Manis said there are a few reasons why Shuttlesworth hasn’t gotten his due. He often challenged King and lacked King’s sense of political savvy, approaching the movement instead as a Southern preacher only.
Shuttlesworth also lived a long time, dying in 2011.
“He didn’t die as a martyr, though it wasn’t for a lack of trying,” Manis said, noting that Shuttlesworth survived two bombing attempts. “He had this sort of divine lunacy, like David versus Goliath or Daniel in the lion’s den. The most militant people in the movement often looked to Fred Shuttlesworth instead of King. Some people thought (Shuttlesworth) was a lunatic or out for his own glory.
“Fred Shuttlesworth was a preacher. He never intended to be anything else. He attacked segregation with a sense of joy. He had a sense he knew he’d be on the winning side.”
MAKING A MOVIE
Manis said Shuttleworth’s life of laughing in the face of danger as well as his charisma should make his role in a movie one that any actor would want to portray.
He and screenwriter Denise Snaer were working with a producer, but that producer dropped out after recovering from brain surgery. That means there’s a funding gap that Manis and Snaer hope to fill through Kickstarter, the crowd-funding website used with great success in funding other projects.
For example, actor/director Zach Braff was able to get his movie “Wish I Was Here” made because of money raised through Kickstarter. Writer/director Rob Thomas did the same with a movie version of his old TV series, “Veronica Mars.”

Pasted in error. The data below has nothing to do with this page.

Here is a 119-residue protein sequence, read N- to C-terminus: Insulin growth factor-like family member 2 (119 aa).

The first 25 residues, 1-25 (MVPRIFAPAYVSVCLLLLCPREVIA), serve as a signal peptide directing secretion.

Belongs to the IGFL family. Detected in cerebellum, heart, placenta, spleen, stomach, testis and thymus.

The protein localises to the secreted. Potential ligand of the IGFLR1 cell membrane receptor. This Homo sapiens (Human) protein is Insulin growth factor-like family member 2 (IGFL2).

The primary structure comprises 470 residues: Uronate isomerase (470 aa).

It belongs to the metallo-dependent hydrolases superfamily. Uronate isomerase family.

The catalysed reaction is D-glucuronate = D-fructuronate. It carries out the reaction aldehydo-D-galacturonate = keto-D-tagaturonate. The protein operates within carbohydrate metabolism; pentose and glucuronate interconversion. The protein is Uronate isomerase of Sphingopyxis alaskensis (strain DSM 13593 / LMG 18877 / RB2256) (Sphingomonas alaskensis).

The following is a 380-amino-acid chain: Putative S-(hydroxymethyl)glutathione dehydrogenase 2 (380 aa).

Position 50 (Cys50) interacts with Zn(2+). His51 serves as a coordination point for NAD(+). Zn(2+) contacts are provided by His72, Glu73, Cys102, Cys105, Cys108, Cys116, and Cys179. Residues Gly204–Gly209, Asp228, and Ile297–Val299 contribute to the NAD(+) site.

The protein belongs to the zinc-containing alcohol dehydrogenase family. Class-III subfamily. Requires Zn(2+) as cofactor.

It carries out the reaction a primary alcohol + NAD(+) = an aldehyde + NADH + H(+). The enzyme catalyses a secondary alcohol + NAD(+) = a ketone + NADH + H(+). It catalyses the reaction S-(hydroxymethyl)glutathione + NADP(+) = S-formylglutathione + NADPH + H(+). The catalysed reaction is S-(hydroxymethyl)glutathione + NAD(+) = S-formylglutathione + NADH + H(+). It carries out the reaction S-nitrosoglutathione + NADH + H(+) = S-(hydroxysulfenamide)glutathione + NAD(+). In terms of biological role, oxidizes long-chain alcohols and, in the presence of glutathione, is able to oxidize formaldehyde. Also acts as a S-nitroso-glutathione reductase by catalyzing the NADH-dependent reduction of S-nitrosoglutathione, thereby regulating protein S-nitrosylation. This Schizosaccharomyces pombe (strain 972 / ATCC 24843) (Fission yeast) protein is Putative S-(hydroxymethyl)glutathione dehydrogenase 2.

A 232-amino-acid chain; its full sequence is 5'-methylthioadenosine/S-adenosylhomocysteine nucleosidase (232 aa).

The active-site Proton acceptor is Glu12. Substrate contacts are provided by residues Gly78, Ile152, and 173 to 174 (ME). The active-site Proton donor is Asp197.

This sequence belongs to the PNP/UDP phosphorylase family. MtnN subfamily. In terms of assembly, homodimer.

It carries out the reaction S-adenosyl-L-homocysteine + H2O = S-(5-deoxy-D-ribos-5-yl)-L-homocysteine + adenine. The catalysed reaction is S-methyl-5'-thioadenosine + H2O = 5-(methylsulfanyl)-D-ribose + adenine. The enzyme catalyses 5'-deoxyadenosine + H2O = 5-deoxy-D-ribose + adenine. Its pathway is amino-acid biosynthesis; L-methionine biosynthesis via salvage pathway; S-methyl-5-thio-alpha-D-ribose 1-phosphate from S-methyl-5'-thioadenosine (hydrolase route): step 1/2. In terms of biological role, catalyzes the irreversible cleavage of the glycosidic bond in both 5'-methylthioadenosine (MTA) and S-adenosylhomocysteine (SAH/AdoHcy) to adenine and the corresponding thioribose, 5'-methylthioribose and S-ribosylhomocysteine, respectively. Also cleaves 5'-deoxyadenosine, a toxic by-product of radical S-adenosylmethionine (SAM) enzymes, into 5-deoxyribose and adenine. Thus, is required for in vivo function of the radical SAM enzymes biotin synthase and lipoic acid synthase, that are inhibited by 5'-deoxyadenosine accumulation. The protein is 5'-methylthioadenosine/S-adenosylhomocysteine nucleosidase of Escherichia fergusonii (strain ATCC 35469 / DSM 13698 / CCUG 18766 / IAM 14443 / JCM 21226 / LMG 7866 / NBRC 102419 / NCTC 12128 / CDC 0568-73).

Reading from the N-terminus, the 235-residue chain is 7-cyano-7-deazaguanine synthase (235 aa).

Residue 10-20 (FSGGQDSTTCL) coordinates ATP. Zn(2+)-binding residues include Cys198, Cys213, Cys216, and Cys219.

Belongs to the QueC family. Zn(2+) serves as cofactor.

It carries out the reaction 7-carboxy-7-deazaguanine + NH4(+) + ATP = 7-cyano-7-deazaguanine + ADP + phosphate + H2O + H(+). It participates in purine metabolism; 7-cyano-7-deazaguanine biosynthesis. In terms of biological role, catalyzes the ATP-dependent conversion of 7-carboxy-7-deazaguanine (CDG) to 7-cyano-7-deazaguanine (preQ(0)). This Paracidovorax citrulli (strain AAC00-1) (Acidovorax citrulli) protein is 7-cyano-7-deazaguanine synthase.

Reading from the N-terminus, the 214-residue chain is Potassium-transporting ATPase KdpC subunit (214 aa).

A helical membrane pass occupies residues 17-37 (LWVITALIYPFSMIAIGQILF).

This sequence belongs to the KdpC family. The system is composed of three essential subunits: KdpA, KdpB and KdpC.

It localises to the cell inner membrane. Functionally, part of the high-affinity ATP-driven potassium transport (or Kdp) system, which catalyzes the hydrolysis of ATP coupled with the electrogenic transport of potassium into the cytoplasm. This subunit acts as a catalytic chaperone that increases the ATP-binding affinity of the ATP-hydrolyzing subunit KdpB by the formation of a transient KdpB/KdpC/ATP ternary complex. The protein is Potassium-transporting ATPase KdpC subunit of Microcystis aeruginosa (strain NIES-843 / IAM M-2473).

Manis isn’t seeking to raise the entire budget for a movie. Instead, he’s looking for $30,000 to help revise the script and market it to Hollywood executives.
The episodes depicted in “Selma” were made possible only by previous events that happened in Birmingham, Manis noted. King and the Southern Christian Leadership Conference were struggling to change the national mind-set about civil rights. Manis said Shuttlesworth had urged King for years to march in Birmingham, and King finally did so when the movement was at its lowest point.
“What happened in Selma is based on what happened in Birmingham,” Manis said. “If there was no Birmingham, there would have been no Selma. And there’s no Birmingham without Fred Shuttlesworth.”
When Shuttlesworth died, civil rights leader Andrew Young said at his funeral that at one point Shuttlesworth saved the civil rights movement. Manis said King might not have won the 1964 Nobel Peace Prize without the events of Birmingham.
Snaer said “Selma” has opened the door for many stories about the movement to be told.
“Civil rights (movies) are its own genre, just like sci-fi or anything else,” she said. “This would be more of a character-driven story. I think this is a very important story within civil rights -- profound is what I’d say. ... ‘Selma’ opened the way, but it doesn’t tell everything.”
Snaer said she was attracted to the project because of Shuttlesworth’s larger-than-life aspect.
“Definitely, Fred Shuttlesworth works as a character,” she said. “He was a real person who was willing to throw his body away. Unlike some of the other books (about the movement), Andrew got his story from Fred, right from the horse’s mouth. Without Fred, none of the other things would have happened. This is an American hero whose story needs to be told.”
To learn more about the Kickstarter project, visit www.kickstarter.com/projects/1323219038/a-fire-you-cant-put-out.
To contact writer Phillip Ramati, call 744-4334.